Minor change. Major payoff.
2. Avoid the “variable risk preference bias.”
Because of the strong bull market over the last eight years, current retirees are facing something known as the “variable risk preference bias” — the inclination to take on more or less risk based on recent market performance. The stronger the recent performance, the more willing investors are to increase the level of risk in their portfolios — a pattern that runs counter to the buy low, sell high mentality central to investing.
What’s more, this bias affects older investors more than younger ones, according to researchers Michael Finke, David Blanchett, CFA, and Michael Guillemette. They found:
“[O]lder workers are more likely than younger investors to experience what we call variable risk preference bias. That is, their willingness to take investment risk varies depending on recent stock-market performance.”
“When risk tolerance was measured in a bull market, . . . older workers tend to appear relatively risk tolerant (they prefer a riskier portfolio). But when they took the same risk-tolerance test in the spring of 2009 after a steep fall in stock prices, older workers were much more risk-averse (they preferred a safer portfolio).”
Today’s lingering bull market is persuading many to take more risk. This urge, coupled with “retirement date risk,” can encourage perilous behavior in those close to retirement. Research by Wade Pfau, CFA, suggests that a retiree’s safe withdrawal rate is highly dependent on portfolio returns near their retirement date. For example, returns in the retirement year are over three times more influential in securing a safe withdrawal rate than the returns 10 years prior.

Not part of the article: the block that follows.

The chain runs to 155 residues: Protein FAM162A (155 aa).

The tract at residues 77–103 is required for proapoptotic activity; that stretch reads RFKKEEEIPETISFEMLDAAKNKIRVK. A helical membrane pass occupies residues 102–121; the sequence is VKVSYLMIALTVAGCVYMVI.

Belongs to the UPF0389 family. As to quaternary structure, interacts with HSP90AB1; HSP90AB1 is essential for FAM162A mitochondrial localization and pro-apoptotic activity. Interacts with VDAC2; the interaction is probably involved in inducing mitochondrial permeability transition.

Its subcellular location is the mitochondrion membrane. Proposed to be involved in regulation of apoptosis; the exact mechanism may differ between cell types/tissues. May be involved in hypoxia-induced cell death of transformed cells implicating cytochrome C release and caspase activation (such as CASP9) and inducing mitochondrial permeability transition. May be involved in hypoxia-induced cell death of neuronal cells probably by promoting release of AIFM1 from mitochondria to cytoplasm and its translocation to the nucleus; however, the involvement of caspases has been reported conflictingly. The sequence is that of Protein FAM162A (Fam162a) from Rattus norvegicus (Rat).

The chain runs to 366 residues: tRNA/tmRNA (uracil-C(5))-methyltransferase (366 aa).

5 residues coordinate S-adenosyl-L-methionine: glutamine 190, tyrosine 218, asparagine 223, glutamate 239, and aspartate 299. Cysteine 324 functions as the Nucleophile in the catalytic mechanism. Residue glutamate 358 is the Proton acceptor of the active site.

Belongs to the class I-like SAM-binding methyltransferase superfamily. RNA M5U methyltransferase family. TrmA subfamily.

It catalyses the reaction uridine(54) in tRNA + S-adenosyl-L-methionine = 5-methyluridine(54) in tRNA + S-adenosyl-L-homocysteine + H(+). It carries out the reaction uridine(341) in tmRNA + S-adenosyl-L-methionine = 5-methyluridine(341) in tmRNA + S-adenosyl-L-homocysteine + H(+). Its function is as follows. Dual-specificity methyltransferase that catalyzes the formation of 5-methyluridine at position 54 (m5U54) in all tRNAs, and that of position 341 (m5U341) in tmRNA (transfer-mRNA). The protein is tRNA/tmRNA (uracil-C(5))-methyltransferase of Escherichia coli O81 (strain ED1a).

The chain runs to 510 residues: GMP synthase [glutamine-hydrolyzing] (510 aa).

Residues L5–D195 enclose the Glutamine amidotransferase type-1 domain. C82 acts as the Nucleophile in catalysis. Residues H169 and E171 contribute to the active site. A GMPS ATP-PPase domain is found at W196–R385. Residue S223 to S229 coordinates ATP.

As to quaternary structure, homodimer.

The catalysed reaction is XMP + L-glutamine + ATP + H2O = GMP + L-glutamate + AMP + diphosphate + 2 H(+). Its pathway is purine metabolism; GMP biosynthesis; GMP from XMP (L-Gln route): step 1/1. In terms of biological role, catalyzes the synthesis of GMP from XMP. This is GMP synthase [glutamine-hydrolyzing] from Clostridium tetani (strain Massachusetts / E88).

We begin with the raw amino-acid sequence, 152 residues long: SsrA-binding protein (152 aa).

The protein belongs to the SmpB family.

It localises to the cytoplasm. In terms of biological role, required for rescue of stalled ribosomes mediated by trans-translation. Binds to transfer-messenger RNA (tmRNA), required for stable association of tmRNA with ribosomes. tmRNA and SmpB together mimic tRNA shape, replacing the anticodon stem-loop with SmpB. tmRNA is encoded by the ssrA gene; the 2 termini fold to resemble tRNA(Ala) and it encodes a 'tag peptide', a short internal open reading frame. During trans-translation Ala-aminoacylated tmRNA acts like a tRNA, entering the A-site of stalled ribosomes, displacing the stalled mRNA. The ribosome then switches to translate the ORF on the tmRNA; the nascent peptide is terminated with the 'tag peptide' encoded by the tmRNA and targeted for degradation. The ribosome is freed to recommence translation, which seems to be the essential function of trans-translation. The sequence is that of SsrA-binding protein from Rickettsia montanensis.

Being unprepared for a bear market is similarly hazardous. The time for recovery will be limited and a planned retirement could be jeopardized.
After a long bull market, the likelihood of investors taking more risk increases. But as the evidence shows, taking these risks near retirement is the most dangerous time to do so.
3. Stay engaged for a better life.
Older workers benefit from several current trends: the growth in service industry jobs as opposed to more physically demanding occupations, and increasing life expectancy and improved health care. Marc Freedman of the Wall Street Journal says the top reasons people continue working in later life are “to stay active and involved” and because they “enjoy working.”
The research is mixed as to whether working into the traditional retirement years is healthy. However, Christopher Farrell of The New York Times believes “it tends to tilt toward ‘yes.'”
In the same vein, Nicole Maestas, an associate professor of health care policy at Harvard Medical School, stated that the benefit of work — the “Activation of the brain and activation of social networks” — may be critical.
From a financial standpoint, earning income in retirement has a huge effect on financial plans.
We found that a retiree who spent $60,000 annually in retirement but worked an additional 10 years earning $30,000 until Social Security kicked in reduced the required portfolio balance to sustain a 30-year retirement by 30%. This could allow for an earlier transition to semi-retirement, or simply increase their confidence that they had a safe cushion of money when needed.
These ideas are just a start. What did I leave out? What are some of your favorite evidence-based strategies for the distribution phase of retirement? Reach out and let me know.